Last week’s announcement that the state green-lighted Brookfield’s and Silverstein Properties’ plan for a supertall, mostly residential tower at Five World Trade Center ignored the more compelling matter of Two World Trade Center — the office skyscraper that Larry Silverstein has tried to build for more. than 15 years.
Some news reports last week absurdly claimed that 5 WTC was the “final piece” of the complex, apparently forgetting that the 2 WTC site — which would finally complete the tower quartet at “Ground Zero” — remains a small-scale art installation.
The 2 WTC saga has included a fruitless quest for an anchor tenant after News Corp, parent of the New York Post, decided not to pursue a non-binding agreement in 2016; a failed flirtation with Deutsche Bank, and several major design changes.
A Silverstein spokesperson said on Friday, “We are actively looking for an anchor tenant for 2 WTC and are optimistic we will find one.”
Silverstein’s confidence is based on success at the rest of the 16-acre WTC. The developer’s 3 WTC and 4 WTC are 90 percent and 100 percent leased, respectively. The Durst Organization and the Port Authority’s 1 WTC is also nearly full.
The rep confirmed that architects Foster + Partners had redesigned 2 WTC after Silverstein brought Foster in to replace a more cutting-edge scheme by Bjarke Ingels’ firm, BIG.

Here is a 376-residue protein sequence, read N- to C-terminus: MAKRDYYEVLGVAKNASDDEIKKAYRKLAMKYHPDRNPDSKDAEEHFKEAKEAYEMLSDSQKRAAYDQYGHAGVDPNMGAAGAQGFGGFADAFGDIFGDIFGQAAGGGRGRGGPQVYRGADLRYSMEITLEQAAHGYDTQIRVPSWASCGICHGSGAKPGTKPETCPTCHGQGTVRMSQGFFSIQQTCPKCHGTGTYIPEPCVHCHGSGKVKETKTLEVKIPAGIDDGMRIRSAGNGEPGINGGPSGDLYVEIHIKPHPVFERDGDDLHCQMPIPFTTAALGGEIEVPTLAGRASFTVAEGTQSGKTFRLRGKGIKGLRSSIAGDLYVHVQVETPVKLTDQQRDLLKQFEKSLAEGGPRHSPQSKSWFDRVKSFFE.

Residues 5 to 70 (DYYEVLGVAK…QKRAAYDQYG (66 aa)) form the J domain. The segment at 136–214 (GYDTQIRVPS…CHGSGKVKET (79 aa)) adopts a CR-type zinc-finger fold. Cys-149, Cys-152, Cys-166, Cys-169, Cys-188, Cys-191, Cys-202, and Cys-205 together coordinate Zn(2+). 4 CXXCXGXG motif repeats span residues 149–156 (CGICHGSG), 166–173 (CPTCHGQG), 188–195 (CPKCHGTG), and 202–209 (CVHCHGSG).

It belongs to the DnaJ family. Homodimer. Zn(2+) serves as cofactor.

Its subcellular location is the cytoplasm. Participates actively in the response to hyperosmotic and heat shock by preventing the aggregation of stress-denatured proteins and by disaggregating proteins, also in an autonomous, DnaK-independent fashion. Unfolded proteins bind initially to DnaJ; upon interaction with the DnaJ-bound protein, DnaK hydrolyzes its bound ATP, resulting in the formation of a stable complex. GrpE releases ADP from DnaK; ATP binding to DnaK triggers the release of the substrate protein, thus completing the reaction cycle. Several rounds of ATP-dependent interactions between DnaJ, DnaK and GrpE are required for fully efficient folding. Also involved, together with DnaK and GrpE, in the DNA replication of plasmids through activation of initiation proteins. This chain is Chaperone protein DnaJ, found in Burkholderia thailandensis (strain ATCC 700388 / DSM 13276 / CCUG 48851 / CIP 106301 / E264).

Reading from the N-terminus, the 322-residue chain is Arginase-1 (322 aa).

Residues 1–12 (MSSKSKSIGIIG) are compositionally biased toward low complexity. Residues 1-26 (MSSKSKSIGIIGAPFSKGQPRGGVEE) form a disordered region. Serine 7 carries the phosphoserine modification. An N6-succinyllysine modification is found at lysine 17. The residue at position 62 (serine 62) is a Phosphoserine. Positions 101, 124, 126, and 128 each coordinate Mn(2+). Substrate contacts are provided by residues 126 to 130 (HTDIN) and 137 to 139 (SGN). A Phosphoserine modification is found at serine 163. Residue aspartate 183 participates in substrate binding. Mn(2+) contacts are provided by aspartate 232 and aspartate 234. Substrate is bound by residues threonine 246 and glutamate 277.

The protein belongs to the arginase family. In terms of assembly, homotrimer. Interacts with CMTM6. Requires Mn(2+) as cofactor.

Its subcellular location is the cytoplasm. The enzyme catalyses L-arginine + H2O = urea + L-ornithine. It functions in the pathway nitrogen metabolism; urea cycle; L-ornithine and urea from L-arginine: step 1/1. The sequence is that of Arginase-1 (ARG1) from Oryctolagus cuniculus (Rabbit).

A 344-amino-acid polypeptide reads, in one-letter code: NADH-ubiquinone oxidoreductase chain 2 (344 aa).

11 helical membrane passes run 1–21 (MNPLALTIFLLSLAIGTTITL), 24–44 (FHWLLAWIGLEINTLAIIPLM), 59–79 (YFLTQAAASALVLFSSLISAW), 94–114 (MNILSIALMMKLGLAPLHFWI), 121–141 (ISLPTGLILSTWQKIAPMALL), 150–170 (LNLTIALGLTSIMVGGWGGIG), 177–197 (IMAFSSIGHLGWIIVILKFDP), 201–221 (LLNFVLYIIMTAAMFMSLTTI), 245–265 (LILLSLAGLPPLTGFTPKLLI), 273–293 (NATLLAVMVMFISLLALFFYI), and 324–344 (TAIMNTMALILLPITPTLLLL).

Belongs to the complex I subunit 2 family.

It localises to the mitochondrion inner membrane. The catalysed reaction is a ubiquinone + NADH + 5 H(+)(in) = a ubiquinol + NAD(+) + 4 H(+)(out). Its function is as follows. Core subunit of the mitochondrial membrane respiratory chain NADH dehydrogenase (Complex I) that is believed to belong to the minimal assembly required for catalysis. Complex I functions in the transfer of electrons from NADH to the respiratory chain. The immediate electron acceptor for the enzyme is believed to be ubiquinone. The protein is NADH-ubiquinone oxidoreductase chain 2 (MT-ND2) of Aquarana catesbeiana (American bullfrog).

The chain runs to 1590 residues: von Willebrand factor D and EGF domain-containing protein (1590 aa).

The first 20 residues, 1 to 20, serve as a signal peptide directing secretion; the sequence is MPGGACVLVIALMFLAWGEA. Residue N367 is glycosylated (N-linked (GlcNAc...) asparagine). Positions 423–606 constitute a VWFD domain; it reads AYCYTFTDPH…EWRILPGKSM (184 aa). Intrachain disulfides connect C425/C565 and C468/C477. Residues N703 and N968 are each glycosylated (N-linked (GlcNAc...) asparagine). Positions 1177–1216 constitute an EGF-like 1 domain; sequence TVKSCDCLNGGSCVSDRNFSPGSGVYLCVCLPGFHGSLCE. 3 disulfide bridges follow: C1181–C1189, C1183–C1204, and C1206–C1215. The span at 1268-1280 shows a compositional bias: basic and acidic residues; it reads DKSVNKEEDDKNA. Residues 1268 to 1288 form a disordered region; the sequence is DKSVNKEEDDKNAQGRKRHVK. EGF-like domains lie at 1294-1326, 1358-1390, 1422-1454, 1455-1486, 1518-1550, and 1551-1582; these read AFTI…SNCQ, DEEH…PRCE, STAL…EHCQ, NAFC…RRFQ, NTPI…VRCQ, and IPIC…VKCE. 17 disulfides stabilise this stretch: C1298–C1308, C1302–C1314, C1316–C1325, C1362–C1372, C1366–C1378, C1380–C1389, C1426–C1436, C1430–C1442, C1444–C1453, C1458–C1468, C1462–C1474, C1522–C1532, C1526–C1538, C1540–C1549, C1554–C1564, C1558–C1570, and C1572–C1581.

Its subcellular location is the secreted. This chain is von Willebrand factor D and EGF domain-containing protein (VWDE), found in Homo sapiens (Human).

In January 2020, Silverstein told us during a discussion about a possible 5 WTC, “What’s closest to my heart is Tower Two.”
He also said, “With the level of lease-up activity at Tower Three, my hunch is it won’t be terribly long before an announcement comes up with respect to Tower Two.”
But then the pandemic intervened.
Meanwhile, Five World Trade still faces its own hurdles. Critics, including former Mayor Bill de Blasio and several elected officials, are demanding that the entire residential portion — some 1,200 planned apartments — be used as “affordable” housing, a requirement that would be unaffordable to the developers.
The current plan calls for about 25% of the units to be set aside for lower-income tenants. The gripes will be aired at several planned public hearings.
It’s a sure bet that both new skyscrapers will rise one day. The only real question is, which one first?